Kentucky Bourbon Trail

Posted January 16, 2017 – Narrated by Carmen
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It all began innocently enough.

Due to our tire blowout in the Mojave back in August, our master-plan (to go to Dad’s place in Mississippi for a month to tinker with Beauty and the Beast) was postponed.

Beauty needed extensive metal work which had to be done by a specialist and completed before wet weather set in.

So, we spent several days as guests at the exclusive Airstream resort, TCPC (Tennessee Cumberland Plateau Campground), a WBCCI (Wally Byam Caravan Club International) campground in Crossville, Tennessee, waiting for repairs at Creston RV Service.

Just chilling and enjoying happy hours with some in the hospitable member community who encouraged us take advantage of the unseasonably mild Fall weather and move a bit north to experience the Kentucky Bourbon Trail.

The idea gave us pause.

What better way to wrap-up the final days of the 2016 presidential campaign? After all, Kentucky bourbon is the most politically divisive and unifying beverage in America.

Patriotism called.

We hitched up Beauty and pointed The Beast toward Bardstown.

The road trip, alone, was a high.

Kentucky countryside – stock photo

Our scenic drive began on the 127 Corridor (known for the World’s Longest Yard Sale) to Kentucky Route 40.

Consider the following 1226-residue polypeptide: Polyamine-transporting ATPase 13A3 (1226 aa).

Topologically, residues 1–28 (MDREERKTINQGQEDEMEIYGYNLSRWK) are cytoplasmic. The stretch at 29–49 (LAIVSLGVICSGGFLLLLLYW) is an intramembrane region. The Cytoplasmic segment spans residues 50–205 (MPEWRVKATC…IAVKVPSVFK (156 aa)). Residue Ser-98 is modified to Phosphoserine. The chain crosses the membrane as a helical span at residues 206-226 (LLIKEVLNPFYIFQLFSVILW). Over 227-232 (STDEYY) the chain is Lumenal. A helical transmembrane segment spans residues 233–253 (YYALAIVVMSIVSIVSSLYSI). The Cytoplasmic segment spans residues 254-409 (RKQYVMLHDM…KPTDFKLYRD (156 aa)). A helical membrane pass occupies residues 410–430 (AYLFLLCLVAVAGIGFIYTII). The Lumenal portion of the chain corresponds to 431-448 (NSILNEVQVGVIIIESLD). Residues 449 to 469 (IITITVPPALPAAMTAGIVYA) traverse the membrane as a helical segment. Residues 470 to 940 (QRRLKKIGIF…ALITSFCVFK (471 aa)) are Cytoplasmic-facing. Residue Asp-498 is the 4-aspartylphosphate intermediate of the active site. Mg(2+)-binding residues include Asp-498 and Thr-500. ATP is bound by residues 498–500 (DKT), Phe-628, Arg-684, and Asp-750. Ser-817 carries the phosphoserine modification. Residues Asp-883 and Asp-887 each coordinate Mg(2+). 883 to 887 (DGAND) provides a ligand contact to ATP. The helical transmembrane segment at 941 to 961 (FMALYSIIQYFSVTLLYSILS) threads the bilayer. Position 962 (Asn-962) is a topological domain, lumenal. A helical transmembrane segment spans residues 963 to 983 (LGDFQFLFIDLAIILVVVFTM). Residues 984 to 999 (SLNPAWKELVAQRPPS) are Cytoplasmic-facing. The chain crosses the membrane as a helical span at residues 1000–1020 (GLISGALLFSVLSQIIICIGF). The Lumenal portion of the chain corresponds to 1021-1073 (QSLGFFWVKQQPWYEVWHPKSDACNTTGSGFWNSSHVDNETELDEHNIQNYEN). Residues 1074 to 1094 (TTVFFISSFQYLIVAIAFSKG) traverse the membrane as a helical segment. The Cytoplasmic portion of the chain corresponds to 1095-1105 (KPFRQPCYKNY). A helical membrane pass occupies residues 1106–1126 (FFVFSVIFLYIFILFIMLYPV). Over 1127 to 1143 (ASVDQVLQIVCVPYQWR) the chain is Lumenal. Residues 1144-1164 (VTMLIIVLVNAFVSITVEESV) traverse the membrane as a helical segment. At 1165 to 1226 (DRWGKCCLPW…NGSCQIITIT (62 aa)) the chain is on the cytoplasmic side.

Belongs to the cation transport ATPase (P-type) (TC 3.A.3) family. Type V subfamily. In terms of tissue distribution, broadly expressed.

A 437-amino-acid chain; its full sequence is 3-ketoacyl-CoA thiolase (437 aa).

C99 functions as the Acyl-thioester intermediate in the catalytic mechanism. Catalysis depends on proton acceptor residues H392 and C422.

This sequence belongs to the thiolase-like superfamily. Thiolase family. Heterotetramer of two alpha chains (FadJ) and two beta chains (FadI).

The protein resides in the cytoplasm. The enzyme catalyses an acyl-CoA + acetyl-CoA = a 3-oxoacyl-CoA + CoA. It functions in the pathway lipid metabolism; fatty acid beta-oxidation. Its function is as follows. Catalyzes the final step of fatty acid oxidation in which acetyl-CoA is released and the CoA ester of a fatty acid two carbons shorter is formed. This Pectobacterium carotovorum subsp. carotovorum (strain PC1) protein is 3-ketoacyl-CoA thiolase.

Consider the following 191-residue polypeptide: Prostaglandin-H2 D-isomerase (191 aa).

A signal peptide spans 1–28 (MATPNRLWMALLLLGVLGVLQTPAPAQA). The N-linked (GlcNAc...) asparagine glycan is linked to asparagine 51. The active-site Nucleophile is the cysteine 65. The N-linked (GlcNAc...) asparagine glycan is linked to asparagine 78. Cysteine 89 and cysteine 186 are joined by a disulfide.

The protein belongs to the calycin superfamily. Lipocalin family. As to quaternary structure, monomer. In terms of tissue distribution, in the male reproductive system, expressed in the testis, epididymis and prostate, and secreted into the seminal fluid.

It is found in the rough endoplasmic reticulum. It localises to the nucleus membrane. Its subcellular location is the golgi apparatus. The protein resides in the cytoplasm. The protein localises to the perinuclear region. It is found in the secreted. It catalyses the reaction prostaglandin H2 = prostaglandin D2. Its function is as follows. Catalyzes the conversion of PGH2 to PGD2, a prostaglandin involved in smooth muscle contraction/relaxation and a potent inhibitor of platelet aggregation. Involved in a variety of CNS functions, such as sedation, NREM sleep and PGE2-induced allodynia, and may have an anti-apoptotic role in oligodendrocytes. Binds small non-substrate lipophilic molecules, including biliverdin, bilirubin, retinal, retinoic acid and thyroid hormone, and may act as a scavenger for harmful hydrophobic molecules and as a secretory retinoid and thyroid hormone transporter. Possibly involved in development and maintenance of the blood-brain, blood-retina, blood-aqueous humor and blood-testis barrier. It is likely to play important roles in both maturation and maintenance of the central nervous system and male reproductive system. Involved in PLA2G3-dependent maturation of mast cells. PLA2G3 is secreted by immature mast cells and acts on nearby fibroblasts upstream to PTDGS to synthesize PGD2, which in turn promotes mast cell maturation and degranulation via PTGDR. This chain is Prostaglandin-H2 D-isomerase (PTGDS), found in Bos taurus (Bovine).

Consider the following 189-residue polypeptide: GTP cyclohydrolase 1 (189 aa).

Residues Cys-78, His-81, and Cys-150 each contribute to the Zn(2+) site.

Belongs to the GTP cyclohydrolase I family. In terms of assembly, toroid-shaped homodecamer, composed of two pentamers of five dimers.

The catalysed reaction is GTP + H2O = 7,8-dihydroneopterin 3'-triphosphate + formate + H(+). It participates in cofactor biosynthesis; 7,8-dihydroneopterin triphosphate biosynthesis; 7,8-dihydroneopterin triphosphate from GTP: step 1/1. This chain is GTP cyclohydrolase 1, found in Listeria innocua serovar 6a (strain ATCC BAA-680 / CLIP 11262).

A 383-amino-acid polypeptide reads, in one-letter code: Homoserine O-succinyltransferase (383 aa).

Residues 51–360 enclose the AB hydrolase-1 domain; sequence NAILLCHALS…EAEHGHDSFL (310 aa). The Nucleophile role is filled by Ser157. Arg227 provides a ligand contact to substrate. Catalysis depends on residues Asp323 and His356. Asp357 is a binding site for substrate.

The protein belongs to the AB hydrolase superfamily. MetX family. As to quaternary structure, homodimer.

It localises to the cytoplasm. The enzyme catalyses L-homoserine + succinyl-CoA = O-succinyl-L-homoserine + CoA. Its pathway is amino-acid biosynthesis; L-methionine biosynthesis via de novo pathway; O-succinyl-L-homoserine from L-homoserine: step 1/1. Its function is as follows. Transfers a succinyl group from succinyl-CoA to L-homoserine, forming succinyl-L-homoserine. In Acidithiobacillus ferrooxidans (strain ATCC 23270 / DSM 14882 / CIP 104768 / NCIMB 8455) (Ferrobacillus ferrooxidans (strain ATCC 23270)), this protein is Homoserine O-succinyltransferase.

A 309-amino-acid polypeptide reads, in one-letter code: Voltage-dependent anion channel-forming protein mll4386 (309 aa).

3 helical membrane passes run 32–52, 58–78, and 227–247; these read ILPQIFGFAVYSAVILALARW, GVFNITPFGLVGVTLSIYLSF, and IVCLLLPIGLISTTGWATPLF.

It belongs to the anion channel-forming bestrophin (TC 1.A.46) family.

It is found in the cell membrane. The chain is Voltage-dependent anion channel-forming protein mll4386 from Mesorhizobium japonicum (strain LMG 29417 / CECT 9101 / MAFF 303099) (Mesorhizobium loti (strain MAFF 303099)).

We spotted a quilt barn or two on Route 84 and continued on to 52, then the 163 to 839 to Old Happy Valley Road (90) and finally to our destination, the second oldest city in Kentucky.

Bardstown, Kentucky

We arrived to Bardstown in the afternoon and checked into the White Acres RV Park, a private, family-owned and operated campground set in the family’s former pasture, now flush with mature shade trees.

Situated beside the county reservoir, the large sites offer a cool and tranquil country atmosphere. This campground is usually closed a few weeks after Halloween, but the idyllic Fall weather of 2016 prompted the owners to extended their season.

Beauty and the Beast in repose and pasturing at White Acres RV Park

Just two miles from downtown Bardstown, White Acres RV Park provided a quiet home-base to prepare for our impromptu distillery adventure.

And, as destiny would have it, late Fall rolled out a carpet of color for our first Kentucky Bourbon Trail Tour.

Perfect weather.